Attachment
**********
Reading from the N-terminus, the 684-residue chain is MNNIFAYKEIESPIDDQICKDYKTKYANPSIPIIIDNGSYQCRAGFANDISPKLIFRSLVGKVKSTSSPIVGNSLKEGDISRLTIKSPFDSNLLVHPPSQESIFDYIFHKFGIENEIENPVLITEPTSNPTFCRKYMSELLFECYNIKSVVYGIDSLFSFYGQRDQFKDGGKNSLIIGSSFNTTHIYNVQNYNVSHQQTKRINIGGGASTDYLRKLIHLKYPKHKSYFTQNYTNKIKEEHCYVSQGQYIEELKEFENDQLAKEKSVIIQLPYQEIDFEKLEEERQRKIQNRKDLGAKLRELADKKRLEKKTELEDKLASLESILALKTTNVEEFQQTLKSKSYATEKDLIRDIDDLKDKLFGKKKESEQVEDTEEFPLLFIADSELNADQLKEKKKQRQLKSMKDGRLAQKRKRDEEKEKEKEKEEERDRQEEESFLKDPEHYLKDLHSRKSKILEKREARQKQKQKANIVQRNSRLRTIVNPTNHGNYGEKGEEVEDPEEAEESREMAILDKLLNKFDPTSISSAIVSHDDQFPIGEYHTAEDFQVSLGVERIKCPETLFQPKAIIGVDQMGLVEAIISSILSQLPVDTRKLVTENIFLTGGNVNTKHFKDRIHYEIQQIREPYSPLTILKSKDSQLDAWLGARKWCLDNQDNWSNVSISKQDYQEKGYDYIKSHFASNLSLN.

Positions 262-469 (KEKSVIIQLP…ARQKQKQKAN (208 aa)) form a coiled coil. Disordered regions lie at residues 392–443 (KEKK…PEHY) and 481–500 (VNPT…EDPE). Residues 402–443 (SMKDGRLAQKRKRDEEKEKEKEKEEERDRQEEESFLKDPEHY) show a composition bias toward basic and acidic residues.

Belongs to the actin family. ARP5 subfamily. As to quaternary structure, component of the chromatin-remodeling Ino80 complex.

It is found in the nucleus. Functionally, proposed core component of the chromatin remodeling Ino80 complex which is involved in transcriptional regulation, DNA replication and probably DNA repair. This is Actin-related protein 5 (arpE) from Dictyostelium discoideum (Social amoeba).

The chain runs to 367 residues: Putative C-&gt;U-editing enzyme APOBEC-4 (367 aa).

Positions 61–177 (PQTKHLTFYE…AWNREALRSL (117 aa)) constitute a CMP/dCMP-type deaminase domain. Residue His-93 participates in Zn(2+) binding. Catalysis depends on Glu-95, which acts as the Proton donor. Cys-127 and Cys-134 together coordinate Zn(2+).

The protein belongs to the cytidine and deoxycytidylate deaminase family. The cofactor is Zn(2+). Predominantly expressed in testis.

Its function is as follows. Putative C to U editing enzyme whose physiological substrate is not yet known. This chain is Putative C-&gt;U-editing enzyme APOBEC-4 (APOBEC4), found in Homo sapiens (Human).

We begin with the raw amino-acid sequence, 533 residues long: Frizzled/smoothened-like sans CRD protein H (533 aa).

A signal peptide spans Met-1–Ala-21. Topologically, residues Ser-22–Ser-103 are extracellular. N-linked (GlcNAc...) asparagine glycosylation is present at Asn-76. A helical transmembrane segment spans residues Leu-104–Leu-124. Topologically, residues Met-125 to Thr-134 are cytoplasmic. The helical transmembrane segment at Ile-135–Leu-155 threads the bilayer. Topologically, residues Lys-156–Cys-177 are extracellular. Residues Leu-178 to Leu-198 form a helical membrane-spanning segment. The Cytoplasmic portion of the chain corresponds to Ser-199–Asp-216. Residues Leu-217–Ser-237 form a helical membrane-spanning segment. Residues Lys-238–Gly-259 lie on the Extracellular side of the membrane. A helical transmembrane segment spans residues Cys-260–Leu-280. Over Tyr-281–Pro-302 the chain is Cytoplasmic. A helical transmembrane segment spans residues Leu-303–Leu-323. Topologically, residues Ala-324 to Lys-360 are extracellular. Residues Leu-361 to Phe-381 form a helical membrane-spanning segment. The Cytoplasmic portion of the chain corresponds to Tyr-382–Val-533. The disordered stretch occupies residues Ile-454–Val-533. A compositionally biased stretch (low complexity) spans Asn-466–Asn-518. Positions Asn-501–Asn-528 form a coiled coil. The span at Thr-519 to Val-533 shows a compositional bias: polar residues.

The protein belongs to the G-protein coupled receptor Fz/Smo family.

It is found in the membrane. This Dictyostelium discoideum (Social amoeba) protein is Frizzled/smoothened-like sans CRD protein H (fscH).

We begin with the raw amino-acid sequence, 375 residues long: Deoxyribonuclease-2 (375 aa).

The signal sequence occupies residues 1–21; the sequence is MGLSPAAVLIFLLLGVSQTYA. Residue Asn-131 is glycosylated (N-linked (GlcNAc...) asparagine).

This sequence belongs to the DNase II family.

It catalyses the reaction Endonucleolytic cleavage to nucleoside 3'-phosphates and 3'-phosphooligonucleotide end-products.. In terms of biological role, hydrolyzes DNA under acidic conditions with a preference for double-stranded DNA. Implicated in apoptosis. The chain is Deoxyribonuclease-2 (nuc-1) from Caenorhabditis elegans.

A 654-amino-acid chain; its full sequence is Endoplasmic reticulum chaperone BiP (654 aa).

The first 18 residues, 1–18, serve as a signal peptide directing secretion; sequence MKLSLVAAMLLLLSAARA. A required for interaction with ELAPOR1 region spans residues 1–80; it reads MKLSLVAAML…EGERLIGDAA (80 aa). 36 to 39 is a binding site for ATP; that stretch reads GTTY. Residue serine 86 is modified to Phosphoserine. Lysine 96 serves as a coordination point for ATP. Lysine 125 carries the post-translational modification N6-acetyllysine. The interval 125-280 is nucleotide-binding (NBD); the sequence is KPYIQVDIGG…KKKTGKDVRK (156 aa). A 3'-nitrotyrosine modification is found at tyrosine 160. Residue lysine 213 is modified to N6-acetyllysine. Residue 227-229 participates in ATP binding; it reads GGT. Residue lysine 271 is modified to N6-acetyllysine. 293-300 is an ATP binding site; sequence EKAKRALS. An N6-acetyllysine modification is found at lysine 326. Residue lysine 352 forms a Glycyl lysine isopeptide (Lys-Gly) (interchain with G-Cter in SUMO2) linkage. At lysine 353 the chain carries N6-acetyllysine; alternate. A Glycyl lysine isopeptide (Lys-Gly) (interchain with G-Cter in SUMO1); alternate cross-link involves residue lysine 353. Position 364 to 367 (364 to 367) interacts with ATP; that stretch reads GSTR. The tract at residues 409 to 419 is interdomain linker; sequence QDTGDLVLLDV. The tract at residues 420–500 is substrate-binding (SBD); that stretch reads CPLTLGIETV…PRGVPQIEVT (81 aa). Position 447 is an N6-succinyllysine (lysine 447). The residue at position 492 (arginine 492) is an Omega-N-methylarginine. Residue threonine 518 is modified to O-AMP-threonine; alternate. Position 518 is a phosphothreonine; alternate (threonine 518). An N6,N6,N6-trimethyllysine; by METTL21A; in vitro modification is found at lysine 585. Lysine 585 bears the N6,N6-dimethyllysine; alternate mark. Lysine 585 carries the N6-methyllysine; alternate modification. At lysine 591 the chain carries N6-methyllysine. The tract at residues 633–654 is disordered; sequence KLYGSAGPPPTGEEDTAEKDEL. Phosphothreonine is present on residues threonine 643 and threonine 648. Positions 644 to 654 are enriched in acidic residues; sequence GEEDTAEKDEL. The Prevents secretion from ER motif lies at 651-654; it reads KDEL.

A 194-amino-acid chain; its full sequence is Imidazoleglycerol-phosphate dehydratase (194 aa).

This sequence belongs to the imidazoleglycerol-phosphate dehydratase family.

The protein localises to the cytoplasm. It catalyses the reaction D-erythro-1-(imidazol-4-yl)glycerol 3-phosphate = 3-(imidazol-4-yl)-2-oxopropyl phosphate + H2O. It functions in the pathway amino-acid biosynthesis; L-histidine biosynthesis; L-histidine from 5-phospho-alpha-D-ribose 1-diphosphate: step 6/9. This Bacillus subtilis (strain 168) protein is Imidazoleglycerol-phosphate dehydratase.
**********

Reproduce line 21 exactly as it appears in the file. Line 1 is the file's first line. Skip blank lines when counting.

The protein localises to the cytoplasm. It catalyses the reaction D-erythro-1-(imidazol-4-yl)glycerol 3-phosphate = 3-(imidazol-4-yl)-2-oxopropyl phosphate + H2O. It functions in the pathway amino-acid biosynthesis; L-histidine biosynthesis; L-histidine from 5-phospho-alpha-D-ribose 1-diphosphate: step 6/9. This Bacillus subtilis (strain 168) protein is Imidazoleglycerol-phosphate dehydratase.